Opera + Classical Music Reviews

Winterreise review – Keenlyside and Middleton close the Leeds Lieder Festival in style

17 June 2023


Schubert’s song cycle brings the house down in Leeds.

Winterreise

Joseph Middleton & Simon Keenlyside (Photo: Light Attitude)

A sizeable audience listened in total silence to this towering performance of Schubert’s great work, despite the extreme heat – then burst into thumping, stamping applause – and rightly so. Such utter silence – not a cough, not a gulp of water, not a sneak peak at the ‘phone – betokens total involvement of all concerned. The recital was preceded by an appeal for funding to replace the loss of the festival’s Arts Council England grant, featuring most of the big names in the world of Song, and the quality of this performance gave ample evidence of just how worthwhile this festival has proven to be.

The music begins and ends with the piano, and so shall we. From the steady, ‘gehende bewegung’ (walking movement) of the opening bars, we knew that we were in the hands of one of the most technically adept and musically sensitive of accompanists, Joseph Middleton. Gerald Moore would feel proud.

Winterreise

Simon Keenlyside (Photo: Light Attitude)

Simon Keenlyside’s voice has taken on a gravelly quality, not unexpected given his 63 years, and not inappropriate for this set of songs. It was clear from the first song that this was to be a raw, uncompromising interpretation, taking in every form of despair and regret. ‘Die Wetterfahne’ was full of rage, ‘Ihr Kind ist eine reiche Braut’ hurled into the air like a curse, and in ‘Gefrorene Tränen’ the tears seemed to drop from each note on the piano and every syllable of the voice.

“…the quality of this performance gave ample evidence of just how worthwhile this festival has proven to be”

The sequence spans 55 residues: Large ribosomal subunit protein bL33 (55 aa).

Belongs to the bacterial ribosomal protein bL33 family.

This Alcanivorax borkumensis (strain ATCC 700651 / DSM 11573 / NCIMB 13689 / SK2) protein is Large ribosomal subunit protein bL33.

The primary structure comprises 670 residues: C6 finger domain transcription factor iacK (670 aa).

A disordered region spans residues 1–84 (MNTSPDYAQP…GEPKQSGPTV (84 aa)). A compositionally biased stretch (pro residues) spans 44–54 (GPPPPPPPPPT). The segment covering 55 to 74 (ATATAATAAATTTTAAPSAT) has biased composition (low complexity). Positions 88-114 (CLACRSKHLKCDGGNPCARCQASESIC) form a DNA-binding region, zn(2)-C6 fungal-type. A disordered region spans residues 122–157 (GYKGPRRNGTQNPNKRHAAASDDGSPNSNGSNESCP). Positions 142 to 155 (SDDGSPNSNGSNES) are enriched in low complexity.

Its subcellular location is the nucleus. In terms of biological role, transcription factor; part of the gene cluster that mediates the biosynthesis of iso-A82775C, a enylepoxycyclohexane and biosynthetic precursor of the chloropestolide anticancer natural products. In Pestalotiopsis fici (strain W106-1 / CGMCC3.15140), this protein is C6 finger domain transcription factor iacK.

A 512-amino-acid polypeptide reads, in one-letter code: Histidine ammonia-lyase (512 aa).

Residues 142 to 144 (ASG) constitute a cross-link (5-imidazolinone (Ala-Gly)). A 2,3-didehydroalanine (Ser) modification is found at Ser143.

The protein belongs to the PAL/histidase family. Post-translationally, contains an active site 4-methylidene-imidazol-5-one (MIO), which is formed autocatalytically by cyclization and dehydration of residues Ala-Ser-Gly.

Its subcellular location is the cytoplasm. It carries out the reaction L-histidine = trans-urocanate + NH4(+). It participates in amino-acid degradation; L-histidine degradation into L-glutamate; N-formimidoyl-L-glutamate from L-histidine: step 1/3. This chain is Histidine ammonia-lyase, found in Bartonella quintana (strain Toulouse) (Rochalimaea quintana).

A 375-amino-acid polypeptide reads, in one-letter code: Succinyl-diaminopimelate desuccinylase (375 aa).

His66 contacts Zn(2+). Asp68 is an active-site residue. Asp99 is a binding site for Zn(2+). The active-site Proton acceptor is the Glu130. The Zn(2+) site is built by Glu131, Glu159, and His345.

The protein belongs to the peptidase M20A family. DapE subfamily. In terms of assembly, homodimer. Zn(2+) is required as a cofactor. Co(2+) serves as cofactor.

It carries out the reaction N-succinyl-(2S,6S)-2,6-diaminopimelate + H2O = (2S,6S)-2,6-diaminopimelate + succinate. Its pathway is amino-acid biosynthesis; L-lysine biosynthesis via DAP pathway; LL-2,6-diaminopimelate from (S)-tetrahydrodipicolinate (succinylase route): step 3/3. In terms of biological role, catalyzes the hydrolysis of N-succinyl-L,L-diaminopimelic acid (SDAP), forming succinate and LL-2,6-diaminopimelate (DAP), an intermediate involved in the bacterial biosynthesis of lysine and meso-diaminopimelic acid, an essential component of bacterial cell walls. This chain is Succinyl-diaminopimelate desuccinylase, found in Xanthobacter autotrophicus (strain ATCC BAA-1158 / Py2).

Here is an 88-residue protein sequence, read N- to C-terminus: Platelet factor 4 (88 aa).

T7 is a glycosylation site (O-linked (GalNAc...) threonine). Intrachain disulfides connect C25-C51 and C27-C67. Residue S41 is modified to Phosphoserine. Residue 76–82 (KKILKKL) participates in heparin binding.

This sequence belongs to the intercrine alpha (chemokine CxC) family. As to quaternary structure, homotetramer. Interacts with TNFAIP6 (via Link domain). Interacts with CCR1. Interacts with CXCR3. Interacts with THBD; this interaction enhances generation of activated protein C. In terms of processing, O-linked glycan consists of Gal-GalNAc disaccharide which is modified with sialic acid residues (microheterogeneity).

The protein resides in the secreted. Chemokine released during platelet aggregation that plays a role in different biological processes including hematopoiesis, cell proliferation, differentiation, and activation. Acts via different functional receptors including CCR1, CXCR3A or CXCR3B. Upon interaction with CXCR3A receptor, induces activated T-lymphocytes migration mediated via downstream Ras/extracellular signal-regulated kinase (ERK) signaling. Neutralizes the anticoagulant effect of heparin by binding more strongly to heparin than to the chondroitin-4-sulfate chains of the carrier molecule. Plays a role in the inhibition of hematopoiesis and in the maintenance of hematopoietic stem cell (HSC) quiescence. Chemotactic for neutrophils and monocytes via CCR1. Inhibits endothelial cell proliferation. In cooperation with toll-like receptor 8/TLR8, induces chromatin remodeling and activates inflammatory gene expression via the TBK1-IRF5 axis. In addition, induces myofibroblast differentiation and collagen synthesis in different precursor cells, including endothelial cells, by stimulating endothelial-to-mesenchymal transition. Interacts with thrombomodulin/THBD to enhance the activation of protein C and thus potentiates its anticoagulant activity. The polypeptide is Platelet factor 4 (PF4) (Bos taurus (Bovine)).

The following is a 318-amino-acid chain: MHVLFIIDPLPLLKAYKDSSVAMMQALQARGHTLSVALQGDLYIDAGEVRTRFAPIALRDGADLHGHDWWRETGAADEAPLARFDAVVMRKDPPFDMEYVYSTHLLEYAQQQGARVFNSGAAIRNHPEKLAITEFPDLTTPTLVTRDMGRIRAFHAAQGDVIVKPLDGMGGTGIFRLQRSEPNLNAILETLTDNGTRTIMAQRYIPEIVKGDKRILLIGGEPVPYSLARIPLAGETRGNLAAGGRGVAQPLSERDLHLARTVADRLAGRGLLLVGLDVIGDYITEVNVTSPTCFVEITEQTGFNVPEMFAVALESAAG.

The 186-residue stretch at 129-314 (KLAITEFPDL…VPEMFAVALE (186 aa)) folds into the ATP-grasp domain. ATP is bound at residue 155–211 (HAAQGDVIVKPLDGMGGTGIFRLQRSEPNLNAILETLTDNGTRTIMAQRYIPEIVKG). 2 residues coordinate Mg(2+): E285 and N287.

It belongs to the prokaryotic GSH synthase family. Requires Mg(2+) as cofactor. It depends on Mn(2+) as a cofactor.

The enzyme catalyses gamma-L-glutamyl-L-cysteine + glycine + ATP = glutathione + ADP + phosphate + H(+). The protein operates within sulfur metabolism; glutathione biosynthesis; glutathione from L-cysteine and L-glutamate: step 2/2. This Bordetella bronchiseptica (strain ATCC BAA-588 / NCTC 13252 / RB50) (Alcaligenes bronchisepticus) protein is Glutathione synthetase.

In ‘Erstarrung’ the anguish of the poet was brought out in ‘Wo find’ ich eine Blüte / Wo find’ ich grünes Gras’, supported by the piano’s hesitant questioning. ‘Der Lindenbaum’ showed just how gripping it can be when a pianist and singer seem to be as one, the aching sweetness of ‘Ich schnitt in seine Rinde / So manches liebe Wort’ giving way to the firm resolution of ‘Ich wendelte mich nicht’.

Keenlyside’s complete identification with the protagonist was vividly shown in ‘Frühlingstraum’, with the heartbreaking question ‘Wer malte die Blätter da?’ echoed by Middleton’s tremulously delicate playing, contrasting with the furious rage of the moment when morning comes. This was as fine an example of Lieder singing and playing as you could wish for.

‘Der Wegweiser’ can sometimes feel a touch sentimental, but not on this platform – ‘Habe ja doch nichts begangen / Dass ich Menschen sollte scheu’n’ was remarkable for its naked candour. The final three songs sealed the interpretation as one of rage giving way to resignation, the grim defiance of ‘Mut’ undermined by the visionary dread of ‘Die Nebensonnen’ where Middleton’s playing touched heights of lyric grace.

One of today’s leading Song interpreters in partnership with one of the best accompanists around today, in an intimate setting with every audience member rapt with attention. What more could you ask for? Perhaps the acknowledgement by the powers that be, that this kind of event and those which cluster around it in terms of participation and outreach, is worthy of appropriate support.

• A crowdfunding site has been set up to help ensure the future of Leeds Lieder. Please help if you can here.


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